You’ll notice that verse 48 is in quotation marks. That’s because Jesus is quoting the very last passage of the book of Isaiah. Although we addressed this verse earlier in the section on Daniel 12:2, let’s look at it again (from a different translation) as this is the only way we can properly interpret Jesus’ words:
“They [the righteous] shall go forth and look on the corpses of the men who have transgressed against me. For their worm shall not die, and their fire shall not be quenched; and they shall be an abhorrence to all mankind.”
Isaiah 66:24 (NASB)
The “corpses” refer to the people who have transgressed against the LORD and will be thrown into the lake of fire. Please notice that they are no longer alive. They are dead. They have been destroyed. They are loathsome, ashen, worm-chewed corpses. They will be “an abhorrence to all mankind” just as an ashen, worm-chewed corpse of a despised criminal would be abhorrent to you or me.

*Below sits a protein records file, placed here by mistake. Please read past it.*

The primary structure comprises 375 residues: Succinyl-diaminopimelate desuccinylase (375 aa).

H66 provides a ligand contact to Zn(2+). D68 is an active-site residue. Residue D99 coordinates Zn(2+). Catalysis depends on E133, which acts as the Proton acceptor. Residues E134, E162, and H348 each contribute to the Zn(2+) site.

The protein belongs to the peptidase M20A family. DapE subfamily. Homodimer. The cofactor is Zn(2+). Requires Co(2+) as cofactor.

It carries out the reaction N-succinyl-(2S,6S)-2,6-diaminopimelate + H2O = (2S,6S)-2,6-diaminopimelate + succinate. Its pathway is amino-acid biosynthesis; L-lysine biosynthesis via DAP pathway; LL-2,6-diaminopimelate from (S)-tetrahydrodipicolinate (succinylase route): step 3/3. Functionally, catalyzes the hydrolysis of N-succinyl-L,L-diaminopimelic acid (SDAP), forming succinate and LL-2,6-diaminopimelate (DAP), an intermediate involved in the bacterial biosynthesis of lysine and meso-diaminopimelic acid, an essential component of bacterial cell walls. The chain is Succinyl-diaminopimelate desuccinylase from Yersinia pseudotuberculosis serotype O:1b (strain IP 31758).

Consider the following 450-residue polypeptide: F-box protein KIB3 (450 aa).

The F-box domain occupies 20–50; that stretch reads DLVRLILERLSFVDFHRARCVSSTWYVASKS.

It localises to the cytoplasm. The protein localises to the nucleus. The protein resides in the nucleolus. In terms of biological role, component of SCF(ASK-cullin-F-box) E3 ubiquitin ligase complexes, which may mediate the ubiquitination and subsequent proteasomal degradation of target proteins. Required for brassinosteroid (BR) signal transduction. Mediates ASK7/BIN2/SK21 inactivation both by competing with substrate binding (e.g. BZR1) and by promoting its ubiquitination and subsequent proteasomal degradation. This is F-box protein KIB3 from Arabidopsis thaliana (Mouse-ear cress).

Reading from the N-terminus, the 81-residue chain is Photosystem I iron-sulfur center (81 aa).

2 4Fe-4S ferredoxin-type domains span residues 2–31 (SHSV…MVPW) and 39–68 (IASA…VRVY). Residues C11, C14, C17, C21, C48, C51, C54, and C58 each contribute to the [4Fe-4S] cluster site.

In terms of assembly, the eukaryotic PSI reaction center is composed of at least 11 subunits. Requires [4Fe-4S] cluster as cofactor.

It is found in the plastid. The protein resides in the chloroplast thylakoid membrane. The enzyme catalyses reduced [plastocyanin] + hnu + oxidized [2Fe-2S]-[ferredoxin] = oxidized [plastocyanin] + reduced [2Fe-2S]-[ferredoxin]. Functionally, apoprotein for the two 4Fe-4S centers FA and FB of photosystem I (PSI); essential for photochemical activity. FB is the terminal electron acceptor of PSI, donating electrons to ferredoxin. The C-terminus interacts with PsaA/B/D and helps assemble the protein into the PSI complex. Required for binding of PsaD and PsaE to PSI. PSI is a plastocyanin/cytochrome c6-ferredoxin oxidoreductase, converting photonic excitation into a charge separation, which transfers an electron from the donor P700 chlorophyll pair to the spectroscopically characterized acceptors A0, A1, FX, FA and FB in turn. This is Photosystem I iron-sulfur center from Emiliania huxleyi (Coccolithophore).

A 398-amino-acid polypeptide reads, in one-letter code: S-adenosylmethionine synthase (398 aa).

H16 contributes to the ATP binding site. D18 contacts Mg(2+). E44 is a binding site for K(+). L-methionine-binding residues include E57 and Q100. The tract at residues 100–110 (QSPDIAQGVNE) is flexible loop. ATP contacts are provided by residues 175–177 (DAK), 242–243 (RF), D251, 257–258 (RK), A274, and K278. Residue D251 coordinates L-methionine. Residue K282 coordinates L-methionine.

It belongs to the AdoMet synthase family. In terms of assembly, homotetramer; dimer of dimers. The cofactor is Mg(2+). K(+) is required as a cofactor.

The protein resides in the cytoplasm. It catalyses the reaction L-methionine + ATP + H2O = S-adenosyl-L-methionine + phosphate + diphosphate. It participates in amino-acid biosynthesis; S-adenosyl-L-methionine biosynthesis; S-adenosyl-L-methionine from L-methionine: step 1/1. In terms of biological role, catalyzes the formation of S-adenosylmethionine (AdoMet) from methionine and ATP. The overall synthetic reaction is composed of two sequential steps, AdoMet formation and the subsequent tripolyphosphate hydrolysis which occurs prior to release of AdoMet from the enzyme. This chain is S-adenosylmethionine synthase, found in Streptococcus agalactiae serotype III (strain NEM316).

The fact that these transgressors are, in fact, lifeless corpses is backed up by verse 16 of the same chapter, which says that they will be “slain by the LORD;” and verse 17, which says that “they will meet their end.” The second death is when the ungodly will meet their end, not when they’ll meet the beginning of life in never-ending roasting agony.
The Hebrew for “worm” in this verse refers to maggots (Strong 123). The unmistakable fact is that the bodies affected by these maggots are dead. This is fitting since maggots exclusively devour dead flesh, not living creatures. And, it should be added, maggots don’t die, they pupate and morph into flies.
Being that Gehenna was a garbage dump, maggots bred freely and preyed upon the filth. When corpses of animals or executed criminals were thrown in, they would be destroyed by maggots or by the fires that were kept constantly burning there, or a combination of both.
Understanding the unmistakable context of Christ’s quote from Isaiah, as well as the historical facts concerning Gehenna, helps us to properly interpret Jesus’ words in Mark 9:43-48.